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"Free" Items Not Really Free

H&R Block Logo

Did you know that H&R Block has a free filing program for persons who earn less than $66,000 per year? No? The complaint for this class action says that’s no accident. While the company is in the Free File Program, the complaint says, it deliberately hides that program from taxpayers and attempts to divert them to paid filing programs. The complaint claims that this behavior violates California laws, breaches contracts, and results in unjust enrichment.

Ad for Free TurboTax Services on Computer Screen

Is TurboTax’s advertised “free” filing service really free? The complaint for this class action alleges that Intuit, Inc., the company behind TurboTax, purports to offer “free” tax services, then steers consumers to paid options. But this is not all: TurboTax is actually required to offer truly free tax services to certain people as part of an agreement with the IRS.

FYE Storefront at Mall

Trans World Entertainment Corporation, this complaint alleges, uses “highly aggressive sales tactics[.]” To sell its merchandise? No, the complaint claims—to deceive people into signing up for “loyalty memberships” and magazine subscriptions, using tactics called “negative option marketing” or “free-to-pay.”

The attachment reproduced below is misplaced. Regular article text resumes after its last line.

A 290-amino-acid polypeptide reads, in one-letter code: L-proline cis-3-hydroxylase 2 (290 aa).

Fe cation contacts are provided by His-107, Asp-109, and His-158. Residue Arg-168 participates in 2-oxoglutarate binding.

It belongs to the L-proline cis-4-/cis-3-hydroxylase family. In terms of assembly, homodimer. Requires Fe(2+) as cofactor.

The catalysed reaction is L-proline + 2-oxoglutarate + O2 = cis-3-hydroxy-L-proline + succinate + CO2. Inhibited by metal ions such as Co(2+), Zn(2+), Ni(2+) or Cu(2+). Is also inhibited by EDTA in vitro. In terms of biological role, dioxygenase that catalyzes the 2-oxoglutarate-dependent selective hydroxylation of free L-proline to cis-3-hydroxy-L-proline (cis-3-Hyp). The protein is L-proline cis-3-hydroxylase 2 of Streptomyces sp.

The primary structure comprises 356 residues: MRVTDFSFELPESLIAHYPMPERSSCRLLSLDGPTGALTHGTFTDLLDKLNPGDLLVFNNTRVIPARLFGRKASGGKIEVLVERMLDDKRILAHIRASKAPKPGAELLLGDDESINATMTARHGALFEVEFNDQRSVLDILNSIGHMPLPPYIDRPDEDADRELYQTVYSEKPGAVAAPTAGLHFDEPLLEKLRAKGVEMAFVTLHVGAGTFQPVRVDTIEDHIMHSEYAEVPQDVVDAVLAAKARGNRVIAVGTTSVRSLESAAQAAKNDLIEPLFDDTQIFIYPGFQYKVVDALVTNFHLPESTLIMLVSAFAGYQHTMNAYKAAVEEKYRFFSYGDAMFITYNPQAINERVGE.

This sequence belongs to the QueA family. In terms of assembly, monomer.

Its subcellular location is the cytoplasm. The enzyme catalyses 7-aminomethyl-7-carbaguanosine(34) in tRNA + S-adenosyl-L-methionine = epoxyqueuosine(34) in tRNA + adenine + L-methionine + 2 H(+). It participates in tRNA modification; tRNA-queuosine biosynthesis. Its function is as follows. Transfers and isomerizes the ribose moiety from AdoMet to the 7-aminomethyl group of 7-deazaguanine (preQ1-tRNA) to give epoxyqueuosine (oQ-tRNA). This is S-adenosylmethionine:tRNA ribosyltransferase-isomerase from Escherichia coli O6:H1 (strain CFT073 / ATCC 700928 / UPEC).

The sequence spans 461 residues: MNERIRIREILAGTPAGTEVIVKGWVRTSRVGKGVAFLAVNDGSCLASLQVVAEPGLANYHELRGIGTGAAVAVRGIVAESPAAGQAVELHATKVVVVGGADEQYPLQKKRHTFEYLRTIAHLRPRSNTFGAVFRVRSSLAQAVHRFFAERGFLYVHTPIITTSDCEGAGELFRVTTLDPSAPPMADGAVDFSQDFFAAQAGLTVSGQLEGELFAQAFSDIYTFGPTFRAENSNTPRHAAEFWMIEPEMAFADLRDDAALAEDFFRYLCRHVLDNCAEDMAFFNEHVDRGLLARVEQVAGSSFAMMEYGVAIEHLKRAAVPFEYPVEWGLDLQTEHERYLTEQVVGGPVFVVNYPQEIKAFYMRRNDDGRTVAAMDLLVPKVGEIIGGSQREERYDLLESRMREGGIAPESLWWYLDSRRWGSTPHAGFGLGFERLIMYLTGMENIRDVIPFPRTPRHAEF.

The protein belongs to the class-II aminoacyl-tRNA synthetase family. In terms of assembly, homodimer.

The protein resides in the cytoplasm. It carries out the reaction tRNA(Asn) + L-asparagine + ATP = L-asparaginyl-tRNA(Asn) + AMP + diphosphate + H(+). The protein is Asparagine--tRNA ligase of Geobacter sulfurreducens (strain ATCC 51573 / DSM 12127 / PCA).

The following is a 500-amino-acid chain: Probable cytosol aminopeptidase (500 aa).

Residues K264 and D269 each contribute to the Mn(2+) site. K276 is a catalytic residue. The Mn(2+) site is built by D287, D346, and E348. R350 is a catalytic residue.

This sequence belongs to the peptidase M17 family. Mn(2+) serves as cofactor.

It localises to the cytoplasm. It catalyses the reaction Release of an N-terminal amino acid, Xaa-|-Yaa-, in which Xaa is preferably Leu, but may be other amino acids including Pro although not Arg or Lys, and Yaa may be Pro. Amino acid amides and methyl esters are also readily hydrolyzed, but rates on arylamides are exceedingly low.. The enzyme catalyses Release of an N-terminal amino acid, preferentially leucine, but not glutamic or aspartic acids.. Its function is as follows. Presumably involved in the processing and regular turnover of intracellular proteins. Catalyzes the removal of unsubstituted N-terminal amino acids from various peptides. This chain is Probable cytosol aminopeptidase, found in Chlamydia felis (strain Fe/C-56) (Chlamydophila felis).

"Free" Filing TurboTax Offer on Computer Screen

How many people know that TurboTax must allow some users to file their taxes for free? The complaint for this class action alleges that Intuit, Inc., the company that makes TurboTax, has violated an agreement with the federal government because it diverts filers to paid options.

For Your Entertainment Logo

Trans World Entertainment Corporation runs For Your Entertainment (FYE), which sells entertainment, video, and music products; Synapse Group, Inc. is a magazine marketer. The complaint for this class action claims that the two companies partnered to charge consumers for memberships and magazine subscriptions that they had not agreed to purchase.


Telebrands is settling a class action alleging that it marketed certain products as “buy one, get one free” but in reality required consumer to pay for the “free” item via shipping, processing, or handling charges beyond those permitted by law.

image of visionworks logo

The plaintiffs in this lawsuit allege that Visionworks' "Buy One, Get One Free" eyeglasses offer was misleading because the price of the first pair of eyeglasses was significantly increased.

picture of chairlift with skiers

The lawsuit claims that the Ski Free® promotion at many Shell-branded fuel stations in Oregon, Michigan, Washington, and California is in fact not a free skiing program, rather it is a "buy one get one free" voucher.  There are also many date, time, resort, and other limitations.  The plaintiffs claim that this violates various state consumer protection laws.

This lawsuit alleges that Six Continents Hotels violated state consumer protection laws by how it enforced its cancelation policy for hotel room reservations.

Tinder Logo

This lawsuit alleges that TINDER deceptively advertised its online dating  “app” in two ways.  First, it advertised its services as free but then required a $2.99 monthly payment for unlimited swipes.  Then Tinder upped the monthly fee to $19.99 but also debited consumers accounts the additional $2.99.